By Published on February 10, 2023

welcome to Comment Comment, where we sit and listen to the filmmakers talk about their work, then share the most interesting parts. In this edition, Rob Hunter revisits Black Panther: Wakanda Forever by Ryan Coogler.

The Marvel Cinematic Universe now has thirty movies, and the most recent entry is new to home video. Black Panther: Wakanda Forever had the unenviable task of being a sequel to a movie without its lead actor. Chadwick Boseman’s death was a devastating blow to his family and friends, and on a much lesser note, it created a problem for Marvel and filmmaker Ryan Coogler. They probably manage to deliver a worthy sequel – one that works better in its exploration of grief than in its comic book shenanigans – and just like we did with The first moviewe listened to the commentary track from the sequel.

Keep reading to see what I heard in the commentary of Black Panther: Wakanda Forever.

Black Panther: Wakanda Forever (2022)

Commentators: Ryan Coogler (director/co-writer), Joe Robert Cole (co-writer), Autumn Durald Arkapaw (cinematographer)

1. The chaos of the opening scene was shot with a boomerang rig – “a mix between Steadicam and handheld, so it’s not as complicated as handheld.” It was originally planned as a single, but plans have changed.

2. The day spent filming the funeral and march didn’t really feel like filming, but more like a true celebration of Chadwick Boseman’s life.

3. They briefly considered removing the first two scenes – the United Nations sequence where Wakanda is reprimanded and the assault on the research station, both edited together – but when Coogler looked at the result, he felt that “it was the worst movie of all time”.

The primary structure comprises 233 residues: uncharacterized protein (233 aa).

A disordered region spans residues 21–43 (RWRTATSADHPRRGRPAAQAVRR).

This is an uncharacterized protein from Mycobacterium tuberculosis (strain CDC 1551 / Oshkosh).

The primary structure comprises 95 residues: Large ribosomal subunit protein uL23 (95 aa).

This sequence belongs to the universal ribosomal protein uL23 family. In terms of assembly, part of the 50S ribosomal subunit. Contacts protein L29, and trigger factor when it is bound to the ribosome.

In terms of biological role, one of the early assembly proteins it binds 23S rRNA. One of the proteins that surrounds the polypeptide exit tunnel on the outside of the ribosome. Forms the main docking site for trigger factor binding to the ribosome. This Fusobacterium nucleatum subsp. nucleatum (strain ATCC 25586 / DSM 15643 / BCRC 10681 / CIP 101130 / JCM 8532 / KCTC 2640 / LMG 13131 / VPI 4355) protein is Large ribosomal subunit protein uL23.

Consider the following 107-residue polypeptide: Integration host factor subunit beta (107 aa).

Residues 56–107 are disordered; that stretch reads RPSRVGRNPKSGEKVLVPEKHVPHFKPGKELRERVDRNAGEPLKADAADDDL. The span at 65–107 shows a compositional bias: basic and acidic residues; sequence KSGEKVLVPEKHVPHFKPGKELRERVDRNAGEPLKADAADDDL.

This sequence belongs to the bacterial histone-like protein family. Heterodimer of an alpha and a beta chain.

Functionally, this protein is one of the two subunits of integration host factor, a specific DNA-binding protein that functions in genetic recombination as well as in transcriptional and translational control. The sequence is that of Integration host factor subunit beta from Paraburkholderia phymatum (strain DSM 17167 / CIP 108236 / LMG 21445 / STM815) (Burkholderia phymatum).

4. Arkapaw mentions that Coogler’s presence for all the action scenes – something some directors pass on entirely to 2nd Units – results in thoughtful visuals and footage. “I can follow him, he looks full, and I’m glad you like doing all the action because that means as a DP I can be there and I can see him through the process every step of the way. path.”

5. Underwater footage at 1:00 p.m. was shot in an artificial “lake” created in a backlot. They shot night after night as the reservoir was not that deep and sunlight would have been unavoidable.

6. of Shuri (Letitia Wright) hair is short a year after T’Challa’s death, as their research has shown that many cultures on the African continent offer to shave their heads as part of the grieving process.

7. The fireside chat between Shuri and Ramonda (Angela Bassette) at 11:55 p.m. was originally scheduled to be filmed in a “real forest, where there’s like snakes and bugs and mud, and I remember we were doing location scouting and I was like, ‘shooting at night? in the forest? with snakes and insects?’ so I wasn’t too happy about that. A change in schedule caused them to film it on a soundstage instead.

8. M’Baku (Duke Winston) calling Okoye (Danai Gurira) “you’re a bald demon” was a Duke ad-lib. The carrot, however, is in the script.

9. The exterior footage on the MIT campus was actually filmed on the MIT campus. It’s apparently a rarity for them to grant permission, but Coogler is persistent. The dorm is a set, though.

ten. The bridge scene at 47:00 was filmed on a backlot with a 250 foot false bridge road. The fight choreography was intense and exhaustive, and when combined with post-production work, the sequence took almost a year to complete. Coogler referenced David Mamet (very underrated) red belt as an influence for Attuma (Alex Livinalli) position and movement.

11. Coogler is a big, big fan of Julia Louis Dreyfusadding “some of the things she did were too funny for the movie.”